Natural Killer Cells in Viral Infection
In human and experimental animals, the outcome of a virus infection is determined by the infecting agent’s virulence and the host’s ability to limit virus spread. Both specific immune response and natural mechanisms of defense act in limiting infection. The efferent arm of the specific immune response may limit virus growth by various effector mechanisms: virus inactivation by antibodies, complement-mediated lysis of enveloped viral particles or virus-infected cells coated with appropriate antibody, lysis of infected cells by antibody-dependent cytotoxic cells or specific cytotoxic T lymphocytes (CTL). T cells have virtually no detectable spontaneous cytotoxic activity. Generation of CTL requires activation of T cells by antigen presented on accessory cells such as macrophages. Usually, a lag period of 7 to 10 days is required before T cells develop peak primary reactivity, which rapidly abates. An accelerated memory response of T cells occurs in 2 to 5 days upon reexposure to the antigen. Antibody-dependent cell-mediated cytotoxicity (ADCC) can be mediated by different kinds of leukocytes bearing receptors of the Fc portion of IgG molecules, including monocytes, polymorphonuclear leukocytes (PMN), and a subset of lymphocytes, without the requirement of prior activation. ADCC, however, as well as complementmediated lysis of infected cells, requires the presence of antibodies specific for structures expressed at the surface of the infected cells.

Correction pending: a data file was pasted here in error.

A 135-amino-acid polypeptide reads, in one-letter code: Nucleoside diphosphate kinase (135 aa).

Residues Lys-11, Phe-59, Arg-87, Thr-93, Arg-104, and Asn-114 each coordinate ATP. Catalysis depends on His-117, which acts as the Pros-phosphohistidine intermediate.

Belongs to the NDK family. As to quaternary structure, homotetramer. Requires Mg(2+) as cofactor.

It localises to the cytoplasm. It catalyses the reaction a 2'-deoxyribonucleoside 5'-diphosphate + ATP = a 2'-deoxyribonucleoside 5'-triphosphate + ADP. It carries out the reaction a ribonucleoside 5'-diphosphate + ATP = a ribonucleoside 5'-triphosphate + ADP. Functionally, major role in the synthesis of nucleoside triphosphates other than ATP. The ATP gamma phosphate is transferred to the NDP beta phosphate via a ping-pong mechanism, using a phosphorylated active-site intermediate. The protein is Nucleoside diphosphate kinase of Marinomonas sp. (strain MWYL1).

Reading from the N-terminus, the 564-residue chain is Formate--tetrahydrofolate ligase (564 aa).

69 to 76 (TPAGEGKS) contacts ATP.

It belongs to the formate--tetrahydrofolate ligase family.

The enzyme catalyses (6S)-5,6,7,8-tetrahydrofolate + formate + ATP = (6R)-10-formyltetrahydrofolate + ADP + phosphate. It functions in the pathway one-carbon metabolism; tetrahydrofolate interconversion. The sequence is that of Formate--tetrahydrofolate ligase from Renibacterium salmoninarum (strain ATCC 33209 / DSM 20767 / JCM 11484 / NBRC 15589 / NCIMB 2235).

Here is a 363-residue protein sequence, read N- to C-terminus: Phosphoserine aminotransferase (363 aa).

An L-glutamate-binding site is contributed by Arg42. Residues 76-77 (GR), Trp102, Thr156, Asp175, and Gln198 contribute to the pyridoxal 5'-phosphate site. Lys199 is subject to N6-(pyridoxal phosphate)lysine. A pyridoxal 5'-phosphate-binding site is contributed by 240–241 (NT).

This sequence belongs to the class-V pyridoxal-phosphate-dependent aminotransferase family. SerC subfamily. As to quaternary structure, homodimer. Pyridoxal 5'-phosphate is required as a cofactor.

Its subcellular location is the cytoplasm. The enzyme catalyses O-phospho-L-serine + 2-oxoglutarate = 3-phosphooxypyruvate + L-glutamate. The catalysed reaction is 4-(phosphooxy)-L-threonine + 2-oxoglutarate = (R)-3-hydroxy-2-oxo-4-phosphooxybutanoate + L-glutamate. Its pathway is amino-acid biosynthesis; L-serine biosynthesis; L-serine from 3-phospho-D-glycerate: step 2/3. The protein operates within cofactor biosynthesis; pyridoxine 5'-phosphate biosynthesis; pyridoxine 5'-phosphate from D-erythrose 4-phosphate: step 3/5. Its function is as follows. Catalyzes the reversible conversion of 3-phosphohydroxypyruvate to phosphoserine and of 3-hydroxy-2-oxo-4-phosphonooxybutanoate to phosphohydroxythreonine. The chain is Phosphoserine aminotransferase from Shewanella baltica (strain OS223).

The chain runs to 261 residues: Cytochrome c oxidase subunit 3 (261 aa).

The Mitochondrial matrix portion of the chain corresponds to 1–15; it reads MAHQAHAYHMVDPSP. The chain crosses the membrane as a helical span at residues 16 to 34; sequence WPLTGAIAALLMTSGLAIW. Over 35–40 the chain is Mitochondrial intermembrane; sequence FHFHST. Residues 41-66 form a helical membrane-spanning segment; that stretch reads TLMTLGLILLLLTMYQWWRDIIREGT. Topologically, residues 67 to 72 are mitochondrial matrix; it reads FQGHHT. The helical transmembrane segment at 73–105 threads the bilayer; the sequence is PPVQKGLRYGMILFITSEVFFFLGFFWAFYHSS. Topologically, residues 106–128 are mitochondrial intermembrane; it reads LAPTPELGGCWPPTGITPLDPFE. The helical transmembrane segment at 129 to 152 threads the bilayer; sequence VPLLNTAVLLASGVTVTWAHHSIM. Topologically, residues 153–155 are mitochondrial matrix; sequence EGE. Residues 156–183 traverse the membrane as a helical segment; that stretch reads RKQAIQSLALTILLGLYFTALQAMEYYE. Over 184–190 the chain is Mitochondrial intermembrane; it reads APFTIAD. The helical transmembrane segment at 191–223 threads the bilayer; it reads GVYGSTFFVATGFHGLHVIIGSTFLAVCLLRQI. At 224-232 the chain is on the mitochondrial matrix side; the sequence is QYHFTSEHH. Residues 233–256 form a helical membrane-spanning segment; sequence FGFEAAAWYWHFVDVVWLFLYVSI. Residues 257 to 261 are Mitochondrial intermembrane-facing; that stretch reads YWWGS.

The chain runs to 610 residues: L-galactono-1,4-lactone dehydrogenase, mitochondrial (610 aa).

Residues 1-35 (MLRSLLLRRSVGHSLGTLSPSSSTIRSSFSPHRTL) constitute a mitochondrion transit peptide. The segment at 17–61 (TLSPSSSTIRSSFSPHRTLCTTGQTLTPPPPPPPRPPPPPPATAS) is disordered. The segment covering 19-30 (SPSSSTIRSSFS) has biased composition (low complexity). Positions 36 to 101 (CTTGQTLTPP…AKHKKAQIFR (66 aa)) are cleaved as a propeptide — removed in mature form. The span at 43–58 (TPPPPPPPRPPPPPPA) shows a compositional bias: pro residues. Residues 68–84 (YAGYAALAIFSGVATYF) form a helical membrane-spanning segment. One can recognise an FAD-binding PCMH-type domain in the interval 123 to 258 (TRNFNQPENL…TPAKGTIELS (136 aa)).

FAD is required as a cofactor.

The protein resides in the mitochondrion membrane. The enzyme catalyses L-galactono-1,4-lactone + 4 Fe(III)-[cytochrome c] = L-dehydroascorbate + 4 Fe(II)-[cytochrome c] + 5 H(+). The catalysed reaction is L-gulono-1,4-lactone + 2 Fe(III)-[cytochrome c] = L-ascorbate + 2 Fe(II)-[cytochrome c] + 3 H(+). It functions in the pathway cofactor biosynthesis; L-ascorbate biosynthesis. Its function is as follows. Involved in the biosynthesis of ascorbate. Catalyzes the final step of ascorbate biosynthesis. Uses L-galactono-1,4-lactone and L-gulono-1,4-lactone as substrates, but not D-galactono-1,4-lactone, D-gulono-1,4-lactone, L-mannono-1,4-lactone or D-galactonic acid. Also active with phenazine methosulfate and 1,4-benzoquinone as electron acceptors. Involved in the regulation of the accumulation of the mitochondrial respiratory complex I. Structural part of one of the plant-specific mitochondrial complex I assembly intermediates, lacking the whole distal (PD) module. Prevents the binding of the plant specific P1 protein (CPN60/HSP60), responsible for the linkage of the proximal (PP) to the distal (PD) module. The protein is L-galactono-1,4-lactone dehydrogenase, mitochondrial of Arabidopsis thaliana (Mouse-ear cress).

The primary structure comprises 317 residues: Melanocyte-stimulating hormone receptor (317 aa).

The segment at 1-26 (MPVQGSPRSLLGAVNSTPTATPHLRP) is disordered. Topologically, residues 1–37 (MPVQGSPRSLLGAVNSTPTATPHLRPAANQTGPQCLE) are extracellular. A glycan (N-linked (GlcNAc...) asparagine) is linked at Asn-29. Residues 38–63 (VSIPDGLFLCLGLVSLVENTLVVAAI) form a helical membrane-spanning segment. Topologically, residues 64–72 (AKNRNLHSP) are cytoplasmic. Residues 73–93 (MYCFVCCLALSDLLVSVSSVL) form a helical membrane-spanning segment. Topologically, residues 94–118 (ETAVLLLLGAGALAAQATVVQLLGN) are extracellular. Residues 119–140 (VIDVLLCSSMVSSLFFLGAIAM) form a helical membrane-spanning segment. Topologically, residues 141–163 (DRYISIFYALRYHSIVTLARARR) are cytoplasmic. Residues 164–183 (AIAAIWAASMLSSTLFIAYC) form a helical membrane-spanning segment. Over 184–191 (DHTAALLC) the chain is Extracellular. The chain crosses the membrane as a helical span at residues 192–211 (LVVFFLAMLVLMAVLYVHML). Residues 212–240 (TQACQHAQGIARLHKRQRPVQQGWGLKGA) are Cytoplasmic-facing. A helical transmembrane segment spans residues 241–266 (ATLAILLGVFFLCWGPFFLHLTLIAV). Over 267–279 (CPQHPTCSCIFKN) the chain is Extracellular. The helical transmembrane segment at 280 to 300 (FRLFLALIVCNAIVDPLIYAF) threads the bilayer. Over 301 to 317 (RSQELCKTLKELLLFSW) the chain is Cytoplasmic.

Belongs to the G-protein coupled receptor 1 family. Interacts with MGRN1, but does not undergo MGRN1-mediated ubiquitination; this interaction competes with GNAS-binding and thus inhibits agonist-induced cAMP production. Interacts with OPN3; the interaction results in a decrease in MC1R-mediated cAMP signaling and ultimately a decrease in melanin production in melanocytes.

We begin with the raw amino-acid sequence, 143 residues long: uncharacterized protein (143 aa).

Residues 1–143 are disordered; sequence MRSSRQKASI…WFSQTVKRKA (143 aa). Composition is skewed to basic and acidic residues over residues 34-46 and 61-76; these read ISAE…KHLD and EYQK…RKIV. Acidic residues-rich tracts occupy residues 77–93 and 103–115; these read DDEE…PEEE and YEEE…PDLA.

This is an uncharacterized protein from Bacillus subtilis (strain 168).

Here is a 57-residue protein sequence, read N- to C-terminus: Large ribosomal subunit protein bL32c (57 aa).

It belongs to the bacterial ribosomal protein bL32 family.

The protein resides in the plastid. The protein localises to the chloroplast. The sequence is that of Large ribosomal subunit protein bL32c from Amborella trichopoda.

KeywordsToxicity Hepatitis Leukemia Influenza Sarcoma
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